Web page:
the desolate coastal heathland at the northern extent of Tresco

Finally September (1st September)

Another visit to Peninnis Head produced even more European migrants with a self-found WOOD WARBLER being the highlight (almost in the same hedge as the probable Melodious yesterday).  The coves and beaches held the usual array of Turnstones, Sandwich Terns, 16+ Ringed Plovers and 1 Dunlin whilst a trip to Lower Moors produced a single Water Rail, calling in the open.

Ringed Plover

My first visit to Telegraph was not all that eventful with Wheatears, and a single flyover Golden Plover and the highlight, 2 Tree Pipits.  The commoner butterflies were also out including Red Admiral, Speckled Wood and Common Blues.  I was about to wander around the Garrison when I bumped into non other than Spider.  He soon updated me on the news that a Citrine Wagtail had been found on the opposite end of the island.  A short lift later from Spider and I was stood in the middle of some bulb fields with absolutely no idea were to start searching.  It seemed like an impossible task to track down a bird the size of a wagtail on an island with an area in excess of 6.29km squared.  Salakee Downs was the most information I had to go on but I couldn't find anything.  A wander around the airfield didn't produce any wagtails either.  Finally, I bumped into my first visiting birder and together attempted to track it down by thoroughly searching Lower Moors and the adjacent pastoral fields.  We eventually gave up and headed our separate ways.  A last resort came to mind, Carn Leh Cove, where I had last seen White Wagtails and plenty of Rock Pipits only a few days ago feeding on the beach.  I managed to reluctantly drag myself there and lifted my bins to see non other than the JUV. CITRINE WAGTAIL feeding contently on the beach!!!

juvenile Citrine Wagtail at Carn Leh Cove

I could barely believe my luck, I quickly took some record shots before walking as fast as I could back to the Pilots Gig to show Bryan Thomas in the kitchen.  He seemed pleased with the record before calling Spider and soon half the town (me included) were on the beach again searching in vein for the departed Wagtail.  Only partial compensation for the dippers was a Pied Flycatcher fly-catching on the beach.  Given that I found the bird on the opposite end of the island it may be possible that it could have been a different bird although refinding it against such odds was definitely the highlight of my Scilly trip!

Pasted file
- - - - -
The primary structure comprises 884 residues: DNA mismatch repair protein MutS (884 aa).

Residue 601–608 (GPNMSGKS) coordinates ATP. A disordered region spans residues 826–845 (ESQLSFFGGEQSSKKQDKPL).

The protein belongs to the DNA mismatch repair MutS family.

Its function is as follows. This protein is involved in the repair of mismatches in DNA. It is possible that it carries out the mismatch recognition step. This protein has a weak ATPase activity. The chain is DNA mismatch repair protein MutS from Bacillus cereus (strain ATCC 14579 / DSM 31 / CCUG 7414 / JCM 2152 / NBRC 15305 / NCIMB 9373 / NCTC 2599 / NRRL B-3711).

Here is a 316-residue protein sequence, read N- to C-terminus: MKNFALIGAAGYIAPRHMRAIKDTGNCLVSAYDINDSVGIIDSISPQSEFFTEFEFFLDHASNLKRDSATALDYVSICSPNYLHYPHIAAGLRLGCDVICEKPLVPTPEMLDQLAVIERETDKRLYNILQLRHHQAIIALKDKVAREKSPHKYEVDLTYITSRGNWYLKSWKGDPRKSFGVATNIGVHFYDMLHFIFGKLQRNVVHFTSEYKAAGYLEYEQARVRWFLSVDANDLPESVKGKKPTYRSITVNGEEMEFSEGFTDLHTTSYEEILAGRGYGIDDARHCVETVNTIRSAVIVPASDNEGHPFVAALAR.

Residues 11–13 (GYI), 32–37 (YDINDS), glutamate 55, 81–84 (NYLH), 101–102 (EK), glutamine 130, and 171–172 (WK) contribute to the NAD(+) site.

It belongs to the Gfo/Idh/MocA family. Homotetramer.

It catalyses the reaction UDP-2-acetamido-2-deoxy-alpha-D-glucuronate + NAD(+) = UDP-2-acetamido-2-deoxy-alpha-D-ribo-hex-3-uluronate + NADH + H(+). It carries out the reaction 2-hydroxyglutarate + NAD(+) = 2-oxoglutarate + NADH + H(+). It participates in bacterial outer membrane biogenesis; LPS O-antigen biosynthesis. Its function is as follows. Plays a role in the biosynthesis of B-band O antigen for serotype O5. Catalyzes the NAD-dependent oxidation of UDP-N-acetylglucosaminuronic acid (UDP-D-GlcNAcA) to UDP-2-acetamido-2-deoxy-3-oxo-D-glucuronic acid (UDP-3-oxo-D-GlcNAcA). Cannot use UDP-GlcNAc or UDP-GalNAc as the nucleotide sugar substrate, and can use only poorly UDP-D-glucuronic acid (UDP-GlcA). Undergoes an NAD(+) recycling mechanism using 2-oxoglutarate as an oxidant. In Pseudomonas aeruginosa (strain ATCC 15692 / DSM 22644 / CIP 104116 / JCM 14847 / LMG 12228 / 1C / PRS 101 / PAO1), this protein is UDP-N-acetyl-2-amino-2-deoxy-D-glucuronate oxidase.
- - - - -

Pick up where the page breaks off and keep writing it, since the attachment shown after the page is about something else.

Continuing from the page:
Pied Flycatcher perched on the stone art-work

Wednesday, 5 September 2012

Peninnis Incommodious Ickmodious and the east of St Mary's (31st August)

Peninnis Head was my first bet, after a little advice from some of the local birders.  Still tired from yesterday, I stood blankly watching a hedge where I'd just seen a warbler fly in.  It emerged after about a 10-15 minutes wait.  Despite not showing well, I suddenly realised I was confronted with a Melodious or Icterine Warbler!  After some quick digi-scope shots, it was soon gone, never to be seen again.  Although the ID still remains unconfirmed, it is most likely to be a Melodious Warbler.  Thanks to all those who helped try and ID it on birdforum and local birders on Scilly (all the same, still my first self-found Scilly scarcity!).

probable Melodious Warbler, any help with ID welcome

  Also of note around the headland, were 8+ Wheatear, Stonechats and 4 White Wagtails in Carn Leh Cove.

White Wagtail at Carn Leh Cove

It was at the airfield later in the afternoon that I had my first and only butterfly lifer of the trip, a CLOUDED YELLOW flying casually low past over the heather.  Another visit to Porth Hellick produced a few more commoner waders including 1 Dunlin, 1 Greenshank and 2 Common Sandpipers.  It got a little more exciting on the east side of the island where I soon bumped into a Whinchat, a single Raven, 2 Wheatears, a probable Firecrest, 1 Spotted Flycatcher and the highlight my first of many Scilly PIED FLYCATCHERS.  Red Admirals seemed to be increasing steadily in number and at least 2-3 were on view at any one time in any place, whilst a Painted Lady butterfly was also a welcome highlight.

Whinchat at Mount Todden

Pied Flycatcher also at Mount Todden

Painted Lady, you guessed it, at Mount Todden

St Mary's Pool